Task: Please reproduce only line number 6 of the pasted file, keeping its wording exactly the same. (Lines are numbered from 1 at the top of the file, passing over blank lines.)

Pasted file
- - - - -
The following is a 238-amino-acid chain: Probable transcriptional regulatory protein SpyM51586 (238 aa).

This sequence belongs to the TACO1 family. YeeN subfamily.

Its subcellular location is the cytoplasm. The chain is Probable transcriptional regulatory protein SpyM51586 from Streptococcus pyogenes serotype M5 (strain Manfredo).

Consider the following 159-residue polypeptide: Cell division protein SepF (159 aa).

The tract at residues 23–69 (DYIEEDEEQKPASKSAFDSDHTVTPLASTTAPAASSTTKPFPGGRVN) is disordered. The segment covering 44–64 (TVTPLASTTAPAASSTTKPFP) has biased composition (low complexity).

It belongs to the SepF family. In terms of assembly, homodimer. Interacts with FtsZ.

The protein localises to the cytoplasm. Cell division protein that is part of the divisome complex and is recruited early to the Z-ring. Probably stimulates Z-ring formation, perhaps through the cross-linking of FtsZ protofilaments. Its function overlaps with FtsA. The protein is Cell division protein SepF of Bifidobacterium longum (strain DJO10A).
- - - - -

It belongs to the SepF family. In terms of assembly, homodimer. Interacts with FtsZ.